Edward Claudius Herrick was a bookworm. His father was a Yale graduate and founder of a girls' school. His mother was a descendant of one of Yale's founders. The Herricks lived in New Haven, Connecticut, the home of Yale.
But young Edward did not go to Yale. He did not go to college. His parents felt that his chronic eyelid inflammation would keep him from succeeding in higher education. So in 1827, at the age of 16, Edward became a clerk in a bookstore that served Yale students and faculty and was also the college's publishing house.
Everyone in New Haven with intellectual interests stopped by the bookstore, and Herrick reveled in conversations with professors such as astronomer Denison Olmsted and chemist Benjamin Silliman. The young clerk worked hard, and by age 24 he had become one of the bookstore's owners. Unfortunately, business stalled over the next three years and left Herrick broke.
On the evening of August 9, 1837, just as his business was teetering toward collapse, Herrick observed an unusual number of meteors in the night sky. From people who had stayed up very late that night, he heard that the meteors were even more numerous and brilliant after midnight.
American astronomers in 1837 were still gripped by the excitement of the epic meteor deluge that had taken place four years earlier. On the night of November 12-13, 1833, more than a thousand shooting stars per minute had been seen radiating from the constellation Leo (Sky & Telescope: November 1995, page 24). Astronomers had been taken completely by surprise; it was the first time that most of them had paid attention to meteors at all. They were especially startled by Olmsted's demonstration that the shower's meteors must have been flying together in parallel from a distant region of space. Most astronomers had believed that meteors were mere atmospheric phenomena, to be ignored like clouds and weather.
Now astronomers were searching historical records and turning up accounts of previous mid-November meteor showers. But to observe abundant meteors in August? That seemed odd.
A Second Annual Meteor Shower?
Herrick, alert and opportunistic, started looking for reports that his August 9th display had been seen from places other than New Haven. He also searched historical sources for evidence that August meteors had been seen in previous years around the same date. He found seven cases, from 1029 in Egypt to 1833 in England.
Following Olmsted's example, Herrick wrote an article for the January 1838 issue of Silliman's American Journal of Science and Arts in which he proposed the existence of a second annual meteor shower. He listed his evidence and asked for information from anyone else who had seen the display.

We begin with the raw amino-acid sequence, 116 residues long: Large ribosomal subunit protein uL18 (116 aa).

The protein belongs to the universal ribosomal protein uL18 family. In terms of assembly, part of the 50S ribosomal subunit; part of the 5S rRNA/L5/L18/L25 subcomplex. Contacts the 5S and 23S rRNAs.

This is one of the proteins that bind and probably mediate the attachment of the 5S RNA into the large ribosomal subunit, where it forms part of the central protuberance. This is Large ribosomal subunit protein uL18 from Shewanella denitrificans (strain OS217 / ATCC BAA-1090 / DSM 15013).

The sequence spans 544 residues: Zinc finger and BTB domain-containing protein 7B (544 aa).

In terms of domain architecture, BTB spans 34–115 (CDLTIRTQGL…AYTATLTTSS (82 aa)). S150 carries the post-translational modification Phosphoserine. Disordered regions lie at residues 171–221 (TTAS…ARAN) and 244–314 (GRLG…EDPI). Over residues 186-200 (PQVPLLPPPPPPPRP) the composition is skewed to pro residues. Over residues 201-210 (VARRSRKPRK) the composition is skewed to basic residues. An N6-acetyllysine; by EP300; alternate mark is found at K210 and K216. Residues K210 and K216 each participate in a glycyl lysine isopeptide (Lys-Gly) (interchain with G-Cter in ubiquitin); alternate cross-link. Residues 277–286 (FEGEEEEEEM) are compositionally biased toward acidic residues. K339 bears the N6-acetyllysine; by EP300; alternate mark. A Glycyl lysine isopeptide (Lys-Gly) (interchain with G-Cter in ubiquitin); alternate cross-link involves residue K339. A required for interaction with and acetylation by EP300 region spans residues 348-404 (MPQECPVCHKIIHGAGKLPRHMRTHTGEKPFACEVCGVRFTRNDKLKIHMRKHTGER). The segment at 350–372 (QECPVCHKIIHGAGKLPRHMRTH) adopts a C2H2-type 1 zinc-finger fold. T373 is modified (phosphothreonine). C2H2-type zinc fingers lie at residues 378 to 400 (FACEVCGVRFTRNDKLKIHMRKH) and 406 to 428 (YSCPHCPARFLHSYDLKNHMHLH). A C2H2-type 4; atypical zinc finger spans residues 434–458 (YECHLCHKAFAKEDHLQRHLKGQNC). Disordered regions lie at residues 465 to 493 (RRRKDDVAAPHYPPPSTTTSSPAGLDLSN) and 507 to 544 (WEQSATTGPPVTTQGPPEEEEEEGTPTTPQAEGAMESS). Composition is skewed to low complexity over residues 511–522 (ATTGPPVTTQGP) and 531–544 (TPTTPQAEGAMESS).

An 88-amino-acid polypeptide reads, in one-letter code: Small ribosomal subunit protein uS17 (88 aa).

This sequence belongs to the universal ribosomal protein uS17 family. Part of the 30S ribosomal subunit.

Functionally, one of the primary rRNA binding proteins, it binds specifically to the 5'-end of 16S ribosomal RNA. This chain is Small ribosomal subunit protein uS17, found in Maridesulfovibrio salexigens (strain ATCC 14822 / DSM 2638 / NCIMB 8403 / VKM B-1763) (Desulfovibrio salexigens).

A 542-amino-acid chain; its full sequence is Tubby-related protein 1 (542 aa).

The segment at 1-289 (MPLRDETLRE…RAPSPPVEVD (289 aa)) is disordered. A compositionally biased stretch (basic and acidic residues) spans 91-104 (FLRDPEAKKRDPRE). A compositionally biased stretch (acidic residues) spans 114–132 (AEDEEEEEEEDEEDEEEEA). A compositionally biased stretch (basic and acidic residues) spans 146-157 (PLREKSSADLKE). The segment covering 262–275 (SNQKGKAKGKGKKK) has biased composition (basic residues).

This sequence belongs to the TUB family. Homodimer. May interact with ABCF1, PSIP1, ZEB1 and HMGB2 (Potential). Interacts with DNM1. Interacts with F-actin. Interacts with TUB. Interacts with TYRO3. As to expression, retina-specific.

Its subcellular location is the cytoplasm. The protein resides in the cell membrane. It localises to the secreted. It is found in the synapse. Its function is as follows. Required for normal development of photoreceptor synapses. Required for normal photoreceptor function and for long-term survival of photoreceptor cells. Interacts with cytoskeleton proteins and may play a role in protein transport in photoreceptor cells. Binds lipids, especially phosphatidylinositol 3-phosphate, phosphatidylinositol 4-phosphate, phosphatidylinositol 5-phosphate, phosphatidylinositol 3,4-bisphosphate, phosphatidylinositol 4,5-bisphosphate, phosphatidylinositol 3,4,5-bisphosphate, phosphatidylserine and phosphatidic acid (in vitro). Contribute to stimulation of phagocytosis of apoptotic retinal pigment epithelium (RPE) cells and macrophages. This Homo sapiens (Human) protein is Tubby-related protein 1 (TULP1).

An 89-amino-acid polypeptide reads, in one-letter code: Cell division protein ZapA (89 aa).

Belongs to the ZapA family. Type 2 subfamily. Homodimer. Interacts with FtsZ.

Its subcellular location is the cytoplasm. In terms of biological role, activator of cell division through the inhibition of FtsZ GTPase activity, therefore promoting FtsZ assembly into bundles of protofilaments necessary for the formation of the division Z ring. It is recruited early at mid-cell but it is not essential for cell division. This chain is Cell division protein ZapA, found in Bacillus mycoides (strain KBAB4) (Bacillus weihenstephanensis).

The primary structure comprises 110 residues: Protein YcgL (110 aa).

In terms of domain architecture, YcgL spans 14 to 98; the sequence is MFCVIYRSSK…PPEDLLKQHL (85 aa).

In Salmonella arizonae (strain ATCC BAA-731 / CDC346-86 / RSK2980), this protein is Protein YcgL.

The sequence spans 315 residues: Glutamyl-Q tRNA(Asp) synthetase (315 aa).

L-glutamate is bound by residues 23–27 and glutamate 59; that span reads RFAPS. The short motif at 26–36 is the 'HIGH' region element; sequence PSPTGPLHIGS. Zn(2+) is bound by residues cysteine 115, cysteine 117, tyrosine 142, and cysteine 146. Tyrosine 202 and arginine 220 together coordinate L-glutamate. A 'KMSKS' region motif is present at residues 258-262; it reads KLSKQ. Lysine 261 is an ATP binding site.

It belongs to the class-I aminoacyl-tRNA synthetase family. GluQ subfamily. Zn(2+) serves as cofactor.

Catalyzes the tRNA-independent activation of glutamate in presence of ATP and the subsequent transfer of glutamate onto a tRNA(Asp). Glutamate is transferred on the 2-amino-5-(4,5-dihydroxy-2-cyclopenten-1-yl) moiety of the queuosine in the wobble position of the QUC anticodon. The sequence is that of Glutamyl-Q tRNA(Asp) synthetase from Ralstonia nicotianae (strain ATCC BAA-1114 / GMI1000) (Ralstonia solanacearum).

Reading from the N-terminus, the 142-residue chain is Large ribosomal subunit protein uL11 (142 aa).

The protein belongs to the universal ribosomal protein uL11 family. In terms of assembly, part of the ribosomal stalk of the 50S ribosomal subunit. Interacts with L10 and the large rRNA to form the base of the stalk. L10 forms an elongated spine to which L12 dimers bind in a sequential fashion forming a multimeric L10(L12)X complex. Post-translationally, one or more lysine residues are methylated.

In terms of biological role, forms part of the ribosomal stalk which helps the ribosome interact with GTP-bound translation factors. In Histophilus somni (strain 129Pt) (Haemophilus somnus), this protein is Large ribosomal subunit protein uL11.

While his first article was being published, Herrick turned up four more accounts from other years of meteors plummeting through the skies on August 9th or 10th. He was convinced.
"There generally occurs on or about the 9th of August in every year," he wrote, "a remarkably large number of shooting stars."
In a second article Herrick drew further correct conclusions:
The August meteors remain near their peak for about three days, and off-peak meteors span perhaps two weeks. Like those of November, the August meteors have a "starting point," a spot in the sky from which they seem to radiate. Herrick could not yet fix its position among the stars; the meteors were not abundant enough to make their radiant obvious. The August meteors are more numerous than those of November almost every year, except on rare, overwhelming occasions when the November meteors pour down in torrents. In addition to November and August, there was probably a third annual meteor shower around April 30th (now called the Lyrids). Herrick found only three cases of it — in 1095, 1122, and 1803 — but mighty storms of meteors had come in late April of those years.
Herrick discarded notions that meteors were meteorological, like lightning or rainbows, or debris falling back to Earth after the eruption of a volcano. "Shooting stars are without doubt cosmical or celestial bodies," he wrote, "and not of atmospheric or terrestrial origin." What could that source be?
"It is not impossible," Herrick wrote, "that these meteoric showers are derived from nebulous or cometary bodies which, at stated times, the earth falls in." Here was another correct insight, one that Olmsted had broached. The hypothesis that meteors have a cometary origin was confirmed 28 years after Herrick's article, when the connection between meteor and comet orbits was demonstrated.
Pleased with his achievement, Herrick wrote up the new evidence for his annual August shower, included his theories about of meteors, and gave the paper to Silliman for publication in his journal. Less than two weeks later Herrick received crushing news. He was not the shower's discoverer after all.
As so often happens in science, others were working along the same lines independently just months apart. The 1833 Leonid storm had galvanized interest in meteors, and the time was ripe. Adolphe Quetelet, a Belgian statistician and founder and director of the Brussels Observatory, had mentioned mid-August meteors very tentatively six months earlier. His attention had been called to meteors by François Arago of France, who dominated European science at the time with his skill in discerning important scientific problems and suggesting experiments to solve them. What, asked Arago in the wake of the 1833 display, constituted a shower of meteors, and what was the rate of the ordinary, everynight drizzle?